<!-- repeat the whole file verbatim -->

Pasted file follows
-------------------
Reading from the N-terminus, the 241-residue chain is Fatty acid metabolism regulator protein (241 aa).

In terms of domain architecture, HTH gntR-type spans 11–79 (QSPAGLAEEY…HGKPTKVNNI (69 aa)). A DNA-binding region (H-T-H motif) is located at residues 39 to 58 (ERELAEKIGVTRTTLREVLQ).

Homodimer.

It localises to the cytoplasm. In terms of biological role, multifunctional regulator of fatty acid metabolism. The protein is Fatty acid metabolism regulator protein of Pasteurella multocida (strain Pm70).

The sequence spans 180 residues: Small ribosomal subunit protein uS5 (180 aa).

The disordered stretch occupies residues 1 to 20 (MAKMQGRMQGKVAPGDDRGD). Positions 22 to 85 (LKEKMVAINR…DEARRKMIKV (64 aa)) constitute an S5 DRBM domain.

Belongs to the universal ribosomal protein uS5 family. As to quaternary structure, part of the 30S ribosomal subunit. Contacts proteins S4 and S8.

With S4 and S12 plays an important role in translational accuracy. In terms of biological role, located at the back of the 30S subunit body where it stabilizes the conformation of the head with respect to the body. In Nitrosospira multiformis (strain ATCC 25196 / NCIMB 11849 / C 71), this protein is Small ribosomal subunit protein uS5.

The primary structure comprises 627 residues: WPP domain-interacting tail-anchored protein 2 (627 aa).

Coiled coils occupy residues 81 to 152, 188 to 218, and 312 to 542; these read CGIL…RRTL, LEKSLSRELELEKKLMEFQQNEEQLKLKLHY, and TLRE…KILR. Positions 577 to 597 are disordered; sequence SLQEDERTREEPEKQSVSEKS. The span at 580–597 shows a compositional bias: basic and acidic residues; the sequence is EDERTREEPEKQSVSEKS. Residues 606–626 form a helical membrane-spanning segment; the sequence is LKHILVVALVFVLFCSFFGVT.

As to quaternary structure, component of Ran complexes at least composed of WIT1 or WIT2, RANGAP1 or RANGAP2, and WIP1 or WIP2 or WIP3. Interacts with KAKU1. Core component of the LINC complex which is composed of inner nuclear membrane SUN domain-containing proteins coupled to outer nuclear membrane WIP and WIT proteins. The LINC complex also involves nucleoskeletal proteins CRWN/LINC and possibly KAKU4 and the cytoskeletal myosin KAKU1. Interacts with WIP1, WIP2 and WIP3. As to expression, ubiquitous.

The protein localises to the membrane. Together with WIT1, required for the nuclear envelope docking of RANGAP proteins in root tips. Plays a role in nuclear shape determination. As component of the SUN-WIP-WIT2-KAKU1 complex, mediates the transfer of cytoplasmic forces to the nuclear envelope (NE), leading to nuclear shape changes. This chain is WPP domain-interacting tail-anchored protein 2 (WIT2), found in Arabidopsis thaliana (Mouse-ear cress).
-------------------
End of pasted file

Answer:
Reading from the N-terminus, the 241-residue chain is Fatty acid metabolism regulator protein (241 aa).

In terms of domain architecture, HTH gntR-type spans 11–79 (QSPAGLAEEY…HGKPTKVNNI (69 aa)). A DNA-binding region (H-T-H motif) is located at residues 39 to 58 (ERELAEKIGVTRTTLREVLQ).

Homodimer.

It localises to the cytoplasm. In terms of biological role, multifunctional regulator of fatty acid metabolism. The protein is Fatty acid metabolism regulator protein of Pasteurella multocida (strain Pm70).

The sequence spans 180 residues: Small ribosomal subunit protein uS5 (180 aa).

The disordered stretch occupies residues 1 to 20 (MAKMQGRMQGKVAPGDDRGD). Positions 22 to 85 (LKEKMVAINR…DEARRKMIKV (64 aa)) constitute an S5 DRBM domain.

Belongs to the universal ribosomal protein uS5 family. As to quaternary structure, part of the 30S ribosomal subunit. Contacts proteins S4 and S8.

With S4 and S12 plays an important role in translational accuracy. In terms of biological role, located at the back of the 30S subunit body where it stabilizes the conformation of the head with respect to the body. In Nitrosospira multiformis (strain ATCC 25196 / NCIMB 11849 / C 71), this protein is Small ribosomal subunit protein uS5.

The primary structure comprises 627 residues: WPP domain-interacting tail-anchored protein 2 (627 aa).

Coiled coils occupy residues 81 to 152, 188 to 218, and 312 to 542; these read CGIL…RRTL, LEKSLSRELELEKKLMEFQQNEEQLKLKLHY, and TLRE…KILR. Positions 577 to 597 are disordered; sequence SLQEDERTREEPEKQSVSEKS. The span at 580–597 shows a compositional bias: basic and acidic residues; the sequence is EDERTREEPEKQSVSEKS. Residues 606–626 form a helical membrane-spanning segment; the sequence is LKHILVVALVFVLFCSFFGVT.

As to quaternary structure, component of Ran complexes at least composed of WIT1 or WIT2, RANGAP1 or RANGAP2, and WIP1 or WIP2 or WIP3. Interacts with KAKU1. Core component of the LINC complex which is composed of inner nuclear membrane SUN domain-containing proteins coupled to outer nuclear membrane WIP and WIT proteins. The LINC complex also involves nucleoskeletal proteins CRWN/LINC and possibly KAKU4 and the cytoskeletal myosin KAKU1. Interacts with WIP1, WIP2 and WIP3. As to expression, ubiquitous.

The protein localises to the membrane. Together with WIT1, required for the nuclear envelope docking of RANGAP proteins in root tips. Plays a role in nuclear shape determination. As component of the SUN-WIP-WIT2-KAKU1 complex, mediates the transfer of cytoplasmic forces to the nuclear envelope (NE), leading to nuclear shape changes. This chain is WPP domain-interacting tail-anchored protein 2 (WIT2), found in Arabidopsis thaliana (Mouse-ear cress).